What all this means is that the focus on standards and standardized testing is tightening the noose on curriculum and what's being taught. Because textbook publishers must ensure that they meet the standards set by each state, textbooks in general are becoming more and more alike. It also means the content in textbooks is specifically associated with the outcome of the tests. Choice is limited. Books are being produced to the same standards, which means creativity and creative curriculum are lost. As Nicholas Lemann in an interview with PBS's FrontLine says, "I think this whole bill is a step toward a national curriculum." He doesn't see this as a bad thing because NCLB gives the federal government control over local public education in ways it never did before. However, teachers are being forced to test and test and retest their students. This leaves little time to teach them anything more than what's going to be on the test. This leaves them little time to teach period. Who suffers more? The student or the teacher? Sure, NCLB is a well-intentioned law. Education is important. But how well can a teacher teach and how well can a student learn when so many restrictions are being applied? Lemann believes that teaching to the test is useful, if the test is in line with the curriculum. Perhaps I'm skeptical because my own childhood was riddled with state tests. The memory is still fresh.

NCLB is not the only thing facing textbook publishers. Special interest groups do their share of imposing restrictions, but that's a topic for another day. If you want to read up on that issue, Diane Ravitch's book The Language Police discusses it at length and then some. While the writing is not engaging, the book is informative, if not just a little bit frightening.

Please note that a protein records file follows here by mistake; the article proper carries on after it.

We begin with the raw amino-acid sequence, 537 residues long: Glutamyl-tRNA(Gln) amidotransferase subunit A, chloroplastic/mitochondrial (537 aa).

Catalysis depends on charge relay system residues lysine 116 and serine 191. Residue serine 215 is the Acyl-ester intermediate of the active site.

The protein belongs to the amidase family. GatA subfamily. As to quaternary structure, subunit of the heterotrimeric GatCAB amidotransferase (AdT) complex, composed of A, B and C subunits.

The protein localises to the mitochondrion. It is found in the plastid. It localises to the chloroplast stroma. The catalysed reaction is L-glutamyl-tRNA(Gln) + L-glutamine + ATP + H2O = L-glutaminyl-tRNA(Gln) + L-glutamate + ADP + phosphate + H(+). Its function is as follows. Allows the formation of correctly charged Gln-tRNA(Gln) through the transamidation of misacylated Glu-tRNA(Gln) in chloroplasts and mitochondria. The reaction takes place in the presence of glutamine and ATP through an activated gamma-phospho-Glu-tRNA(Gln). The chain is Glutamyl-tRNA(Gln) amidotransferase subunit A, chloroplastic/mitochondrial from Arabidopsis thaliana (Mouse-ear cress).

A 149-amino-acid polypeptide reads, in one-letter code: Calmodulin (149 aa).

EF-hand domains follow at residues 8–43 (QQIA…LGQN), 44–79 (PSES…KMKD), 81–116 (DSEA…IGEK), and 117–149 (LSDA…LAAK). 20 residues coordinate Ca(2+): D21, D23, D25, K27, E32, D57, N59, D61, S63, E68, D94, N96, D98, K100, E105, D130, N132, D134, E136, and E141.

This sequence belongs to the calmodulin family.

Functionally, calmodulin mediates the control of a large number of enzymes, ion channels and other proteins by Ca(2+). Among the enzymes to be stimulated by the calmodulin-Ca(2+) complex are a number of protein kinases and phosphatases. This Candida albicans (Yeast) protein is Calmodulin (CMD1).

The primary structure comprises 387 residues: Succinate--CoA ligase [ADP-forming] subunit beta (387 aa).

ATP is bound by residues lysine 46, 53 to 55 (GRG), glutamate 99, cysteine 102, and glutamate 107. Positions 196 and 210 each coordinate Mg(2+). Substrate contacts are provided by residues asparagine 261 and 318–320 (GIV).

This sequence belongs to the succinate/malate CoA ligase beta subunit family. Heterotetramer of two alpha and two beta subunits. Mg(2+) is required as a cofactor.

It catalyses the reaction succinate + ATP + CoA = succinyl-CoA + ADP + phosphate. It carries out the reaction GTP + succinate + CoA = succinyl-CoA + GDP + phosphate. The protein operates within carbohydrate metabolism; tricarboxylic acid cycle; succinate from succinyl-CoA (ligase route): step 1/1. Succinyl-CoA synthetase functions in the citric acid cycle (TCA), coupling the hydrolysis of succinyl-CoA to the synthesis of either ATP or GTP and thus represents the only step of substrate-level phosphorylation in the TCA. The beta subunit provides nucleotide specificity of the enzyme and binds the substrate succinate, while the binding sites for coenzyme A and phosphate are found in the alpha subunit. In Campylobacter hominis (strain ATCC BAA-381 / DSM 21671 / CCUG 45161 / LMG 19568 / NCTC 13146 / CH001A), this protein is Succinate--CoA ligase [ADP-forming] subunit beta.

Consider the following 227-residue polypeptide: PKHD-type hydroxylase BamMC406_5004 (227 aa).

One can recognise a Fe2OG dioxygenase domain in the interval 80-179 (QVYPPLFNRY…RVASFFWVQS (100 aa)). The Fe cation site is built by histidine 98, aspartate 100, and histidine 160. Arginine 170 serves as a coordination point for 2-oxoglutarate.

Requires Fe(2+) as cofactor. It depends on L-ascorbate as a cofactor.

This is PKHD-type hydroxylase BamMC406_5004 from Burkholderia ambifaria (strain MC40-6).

The most concise article explaining what NCLB is and what it's trying to do is "No Child Left Behind" in the June 23, 2004, edition of Education Week on the Web. I encourage anyone not familiar with NCLB to check it out. Another good source of useful information on NCLB is PBS.org. For more information on NCLB, check out the Department of Education's Web site. I didn't find it particularly helpful. I found much more useful information at Education Week's Web site at www.edweek.org. The Council of Chief State School Officers has helpful information on its site at www.ccsso.org.

What I've learned is that a lot more than ABCs goes into producing a textbook. Content and curriculum have more to do with meeting state and federal standards. Decisions on content are based on what is politically correct and less on what will interest a student. Publishers spend more time worrying about diversity counts of photos and how many selling points they can fit into the first ten pages of a book. As business decisions outweigh curriculum, publishers and editors are more concerned with making sure no student, or rather, no teacher or administrator, is offended by any content or image. Sure, reading, writing, and arithmetic are sprinkled between all this, but I wonder how well publishers and editors really know or remember about being a child in a classroom trying to learn.